“That sounds good. I have this theory,” he said. “You know, New Orleans won the Super Bowl after Hurricane Katrina, and the Astros won the World Series after Hurricane Harvey. I think there was just a lot of positive energy in both cities after the hurricanes. People helping people. Less hate. Politics are so divisive, but people here let that go. Don’t get me wrong, New Orleans was good, and the Astros were great, but the energy of the cities carried those teams.”

I agreed. I felt those vibes, and I wanted to bottle them for keeps. “Hey, will you play some music?”

“Sure,” he said, pulling up his YouTube account on the iPad and playing Nothing But Thieves and King Krule. 

I don’t know how many people dance at seven AM, but I practiced my moves in front of the mirror as I drank my almond milk and finished my morning routine. Then I kissed Kody full on the mouth and said, “Goodbye, Daddy. Goodbye, Rainy” with a pat to her sweet head and a rub on her tiny belly.

At school, I taught three, ninety-minute sessions focused on revising and editing and the power of positive thinking to small groups of ten or less. “I can only imagine it must be frustrating to be here on a Saturday, but thank you for being here. I’m going to try to make this not terrible. Some of you are so close to passing. If you learn just a few things today that can help you answer a few more questions right, then it’s totally worth being here, right?”

Heads nodded up and down, belonging mostly to students I didn’t know. They showed up as a last-ditch effort, and I poured on the psychology before mixing in the grammar.

“First, I want you to believe that you can pass, and I mean, say it to yourself, repeat it, and believe it. ‘I can pass this test. I can pass this test. I can pass this test. I can narrow down my answer choices and choose the right answer. I can narrow down my answer choices and choose the right answer.’ And when you get tired, ‘I do care about this test. I do care about this test.’ I know that might sound a little crazy, but my house flooded, and I’ve lived in a hotel for the past three months. I have to talk myself into having a positive attitude pretty often, and it works, but you have to believe, and you can’t stop believing.” Experience spoke through me and to me. I can’t stop believing either, I reminded myself.

One girl said, “I’m sorry.”

“Thank you,” I said. “It’s okay.” We proceeded to discuss punctuation rules, reciprocal pronouns, the subjunctive mood, and commonly confused words. I showed the students how to locate that information in the dictionary, which they can use while testing.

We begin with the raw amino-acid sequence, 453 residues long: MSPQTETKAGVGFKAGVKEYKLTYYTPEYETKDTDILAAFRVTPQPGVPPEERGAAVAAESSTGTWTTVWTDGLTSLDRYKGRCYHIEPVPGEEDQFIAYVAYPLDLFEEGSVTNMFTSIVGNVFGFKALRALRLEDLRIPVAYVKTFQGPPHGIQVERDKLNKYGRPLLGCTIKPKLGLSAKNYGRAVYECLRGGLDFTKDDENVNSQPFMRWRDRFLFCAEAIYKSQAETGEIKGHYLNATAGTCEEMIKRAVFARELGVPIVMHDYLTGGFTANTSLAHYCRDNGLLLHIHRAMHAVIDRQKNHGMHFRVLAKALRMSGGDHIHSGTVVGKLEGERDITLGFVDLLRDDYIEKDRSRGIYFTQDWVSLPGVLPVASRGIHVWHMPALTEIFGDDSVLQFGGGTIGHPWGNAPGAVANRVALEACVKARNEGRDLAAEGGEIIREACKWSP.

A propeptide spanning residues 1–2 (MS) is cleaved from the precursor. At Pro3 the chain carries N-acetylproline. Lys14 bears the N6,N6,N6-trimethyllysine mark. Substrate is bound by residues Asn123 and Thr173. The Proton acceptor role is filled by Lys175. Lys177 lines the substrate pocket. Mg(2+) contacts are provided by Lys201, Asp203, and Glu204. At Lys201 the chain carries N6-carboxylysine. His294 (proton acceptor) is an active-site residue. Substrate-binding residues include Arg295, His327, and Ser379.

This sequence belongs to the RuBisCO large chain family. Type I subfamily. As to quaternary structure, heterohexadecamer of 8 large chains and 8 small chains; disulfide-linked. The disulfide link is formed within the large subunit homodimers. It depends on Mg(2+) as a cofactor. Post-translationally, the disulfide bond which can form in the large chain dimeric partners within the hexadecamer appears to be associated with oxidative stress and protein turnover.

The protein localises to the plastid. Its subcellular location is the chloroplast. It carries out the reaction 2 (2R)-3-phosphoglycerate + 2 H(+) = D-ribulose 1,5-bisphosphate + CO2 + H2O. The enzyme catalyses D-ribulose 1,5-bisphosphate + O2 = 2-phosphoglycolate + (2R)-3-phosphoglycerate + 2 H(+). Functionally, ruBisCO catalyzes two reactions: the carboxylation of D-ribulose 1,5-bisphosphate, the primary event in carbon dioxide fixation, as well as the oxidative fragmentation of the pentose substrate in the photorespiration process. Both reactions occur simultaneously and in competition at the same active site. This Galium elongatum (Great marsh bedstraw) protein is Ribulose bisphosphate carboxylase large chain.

“No one has ever told me this,” one boy said. “My sophomore English teacher quit halfway through the year.” I think he was a senior. I have heard that my classroom is cursed and that a few past teachers in L-114 have quit mid-year. I silently wonder if their houses also flooded and if they lived in a hotel.

“That’s why I volunteered for this session. So I could tell you,” I responded. The day proceeded like that, with kids who wanted to learn something and me believing I could help and make a difference.

Feeling fulfilled, I left the school around 2:30. December 2nd in Houston was perfect, 75 and sunny.  I drove back to the La Quinta, where I walked the thirty-two stairs to my third-floor room and picked up my husband, my dog, a bottle of wine, and a load of laundry. “This is a hot date,” I said to Kody as we continued to our still gutted home, where our washer and drier still work. I threw in the clothes and started the washing machine as Kody poured the cabernet into red Solo cups and resumed his DJ duties at our patio table on the deck. By this time the sun had dropped but still peeked over our backyard fence. I sipped my wine, removed my shoes, and danced with my shadow in the grass. I think I’ll try that more often. I felt my well-being enhanced. Maybe I’ll take all of my classes outside this week for a barefoot walk in the grass.

Today, Dear Reader, I send you good vibrations, leave you with a few song selections from Kody’s playlist (click on the song title for a trip to YouTube), and gift you some dancing tips. Of course, it’s more fun when you own your style. As my daughter Lauren would say, “To thine own self be true,” or maybe that was Shakespeare. Thanks for stopping by and bearing my rant. I feel better now. Bring it, Monday.

Pro Tip: Think “interpretive” and “dramatic.”

Pro Tip: Think “aerobics” and “pogo stick.”

For this one, I put my shoes back on and stomped it out on the deck. Think “Stomp. Kick. Stomp. Kick. Stomp. Kick. Stomp. Kick.” Once a dancer, always a dancer, I still count in eights.